Rudy Tomjanovich wins Chuck Daly Lifetime Achievement Award

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Monday, June 10, 2024

Rudy Tomjanovich is the winner of the 2024 Chuck Daly Lifetime Achievement Award, presented by the National Basketball Coaches Association.

The organization announced the selection Sunday of Tomjanovich, one of just nine coaches in NBA history to win consecutive league titles and a member of the Naismith Memorial Basketball Hall of Fame.

"Chuck Daly and Rudy Tomjanovich have many of the same amazing accomplishments and traits -- both won back to back NBA titles, both coached the United States to Olympic gold and both are absolutely beloved in the coaching community because of their great way with people," Indiana Pacers coach Rick Carlisle, who is president of the NBCA, said in a statement.

Tomjanovich, 75, was an NBA head coach in parts of 13 seasons and compiled a 527-416 record with the Houston Rockets (1992-2003) and Los Angeles Lakers (2004-05).

His 1994 and 1995 teams, led by Hakeem Olajuwon, won NBA championships, bridging the gap between the pair of three-peats won by the Chicago Bulls in the '90s.

Tomjanovich led his teams to the playoffs seven times and to three conference finals.

He said he was with his son in Houston when he got the call.

"I got emotional,"Tomjanovich said in Boston on Sunday, when the award was presented before Game 2 of the NBA Finals. "My son kept asking, 'Are you OK? Are you OK?'"

Tomjanovich assured his son after hanging up with Carlisle that all was fine.

"And then I did cry," Tomjanovich said.

"And the reason is, when something like this happens, I'm not thinking about the championships. I'm not thinking about all the good stuff. I'm thinking about the dark days -- the days when I doubted myself," he continued. "Much like the coach here inBoston[Joe Mazzulla], I got a job out of the blue. Didn't know what was going to happen."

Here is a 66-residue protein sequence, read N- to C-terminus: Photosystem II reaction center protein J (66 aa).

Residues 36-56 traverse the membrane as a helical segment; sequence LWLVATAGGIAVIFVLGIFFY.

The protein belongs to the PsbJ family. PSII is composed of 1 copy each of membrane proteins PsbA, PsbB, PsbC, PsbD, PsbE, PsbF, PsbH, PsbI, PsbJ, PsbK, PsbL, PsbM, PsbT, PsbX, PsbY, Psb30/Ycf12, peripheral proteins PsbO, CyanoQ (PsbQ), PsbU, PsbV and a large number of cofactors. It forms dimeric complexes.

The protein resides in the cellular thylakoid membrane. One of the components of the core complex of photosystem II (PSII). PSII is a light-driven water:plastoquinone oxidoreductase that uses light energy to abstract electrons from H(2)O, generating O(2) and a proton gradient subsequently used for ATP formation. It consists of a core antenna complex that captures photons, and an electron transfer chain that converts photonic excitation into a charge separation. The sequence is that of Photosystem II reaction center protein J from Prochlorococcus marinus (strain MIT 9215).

Tomjanovich also stumped for two of his former players in Houston while addressing reporters.

"I'm looking forward to the day that Sam Cassell is a head coach, and I want to see him cussing at players the way I cussed at him," Tomjanovich said of Cassell, a current Celtics assistant, who found some time during his pregame duties to stand in the back of the news conference to pay his respects to his former coach.

"I made a lot of good moves. I made some crazy moves. I traded Robert Horry twice," Tomjanovich continued. "But I really believe he belongs in the Naismith Hall of Fame. He's proven it time and time again. He's made so many teams champions playing a role, and that's so important. It isn't about just the stats. It's about getting results. I pray that one day he's going to be able to stand up there and accept that honor."

As a player, Tomjanovich was the No. 2 overall pick by the then-San Diego Rockets in the 1970 NBA draft. He spent 11 seasons with the franchise and was named to five All-Star teams.

ESPN's Dave McMenamin, The Associated Press and Field Level Media contributed to this report.